Young Algerian Artists (YAA)

November 17, 2013 § Leave a comment

YAA – EXHIBITION FROM 12 TO 30 NOVEMBER 2013 – TALMART GALLERY

YAA is not only an abbreviation for Young Algerian Artists (a humoristic reference to the YBAs) but it is also an onomatopoeia for an exclamation that might be interpreted in a variety of ways via the themes presented in the different works: joy, anger, puzzlement, etc. The aim here was to bring together young Algerian artists who draw inspiration from their immediate reality and surroundings while still reflecting on what’s happening on a global scale. Sadek Rahim, Walid Bouchouchi, Sadek Lamri, Nawel Louerrad and Amina Zoubir, five artists who live and work primarily in Algeria, raise in different ways issues that are related to contemporary Algerian society that might have a political angle and that can be a comment on the media, both at the local and global levels.

Burning Dreams by Sadek Rahim

Burning Dreams by Sadek Rahim

Sadek Rahim already has some experience as a visual artist, having exhibited at the Musée d’art Moderne et Contemporain in Algiers (MAMA) and as co-curator for the Biennale of Contemporary Art in Oran. He obtained his Master in Fine Art in 2003 from Saint Martins College of Art in London after studying in Beirut (Lebanon). In Burning Dreams, he gives an ironic re-interpretation of clandestine immigration using references to the legendary story of the flying carpet, in this case across the Mediterranean sea.

Walid Bouchouchi is completing his Master in Fine Art in Algiers, where he’s studying ghaphic design and photography. He presents a series of colour photographs entitled Printemps – Vu à la télé (Spring -seen on TV), a satirical depiction of various events of the overmediatised Arab spring. He is subversive in his use of the figure of the young revolutionary brandishing with conviction his laptop showing his Facebook page.

Walid Bouchouchi (left) installing his series of photographs - Spring , Seen on TV.

Walid Bouchouchi (left) installing his series of photographs – Spring , Seen on TV.

Sadek Lamri has a degree from the School of Fine Art in Mostaganem (Algeria) and specialises in painting and drawing. He shows young people, one finds in the big cities of the world, whom he believes to be lost to themselves or lost in society, but avoid being judgemental. Lassitude, the painting he is exhibiting here, shows a man in a hood who has turned his back to us and faces a wall or a world without exit: a figure of disillusion.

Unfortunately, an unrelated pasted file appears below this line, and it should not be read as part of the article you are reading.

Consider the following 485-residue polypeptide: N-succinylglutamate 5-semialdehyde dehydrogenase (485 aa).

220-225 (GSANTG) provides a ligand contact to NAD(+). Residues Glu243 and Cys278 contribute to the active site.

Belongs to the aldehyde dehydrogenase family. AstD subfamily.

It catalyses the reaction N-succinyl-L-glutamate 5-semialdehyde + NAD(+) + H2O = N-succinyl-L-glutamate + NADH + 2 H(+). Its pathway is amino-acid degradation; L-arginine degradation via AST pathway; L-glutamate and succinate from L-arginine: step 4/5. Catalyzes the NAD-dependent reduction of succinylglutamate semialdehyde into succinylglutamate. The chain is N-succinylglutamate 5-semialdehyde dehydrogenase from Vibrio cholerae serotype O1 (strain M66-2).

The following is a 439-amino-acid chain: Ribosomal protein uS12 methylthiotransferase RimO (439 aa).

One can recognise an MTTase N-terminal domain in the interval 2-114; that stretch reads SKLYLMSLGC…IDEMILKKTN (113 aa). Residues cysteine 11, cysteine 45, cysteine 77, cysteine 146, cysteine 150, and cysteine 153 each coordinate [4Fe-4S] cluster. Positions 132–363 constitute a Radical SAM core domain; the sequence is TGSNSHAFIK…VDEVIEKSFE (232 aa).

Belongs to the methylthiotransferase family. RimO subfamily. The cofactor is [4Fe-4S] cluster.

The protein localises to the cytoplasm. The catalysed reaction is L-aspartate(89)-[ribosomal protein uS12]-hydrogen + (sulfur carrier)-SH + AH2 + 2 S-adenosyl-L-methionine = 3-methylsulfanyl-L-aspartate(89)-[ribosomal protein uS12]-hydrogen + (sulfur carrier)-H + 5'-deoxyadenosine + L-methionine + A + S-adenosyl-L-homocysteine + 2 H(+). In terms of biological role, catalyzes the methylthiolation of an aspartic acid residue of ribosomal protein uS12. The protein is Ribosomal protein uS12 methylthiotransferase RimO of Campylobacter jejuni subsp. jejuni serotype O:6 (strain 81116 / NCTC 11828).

Nawel Louerrad, after obtaining her degree in architecture in Algeria, studied scenography and theatre in France. In 2012, she published her first graphic novel Les Vêpres Algériennnes, in which she raised sensitive issues related to Algerian history and identity. This was followed by Bach to black, which has been published in October, featuring a turtle as the main character. Nawel draws compulsivly purely for the sake of drawing and presents here a series of drawings and sketches in black and white, accompanied by texts in French and Arabic from her notebooks.

Drawing by Nawel Louerrad
Drawing by Nawel Louerrad

Amina Zoubir, a visual and video artist, has a Master in new media (theory and practice) from the University of Paris 8 and a Fine Art degree from Algiers. She is doing her doctoral research at the AIAC (Arts des Images, Art Contemporain) at the University of Paris 8 and questions gender issues and the role of women in the Arab world. In 2012, she presented performative actions in Algiers’ urban areas entitled Prends ta place for the webdocumentary Un été à Alger.

Katia Yezli, who’s curating this exhibition, studied Fine Art at the Chelsea College of Art (BA Hons) in London and photography at the University of Oregon in the US. Her recent thesis, as part of her Master in Fine Art at the University of Panthéon Sorbonne in Paris, explores the relationships between art and socio-politics, with a strong interest in artists from the Arab world.

This exhibition is part of Festival Algérie en Mouvement (From 12 to 16 Nov) which aims to present Algeria and its youth in a different light, and to build bridges between civil societies on both sides of the Mediterranean.

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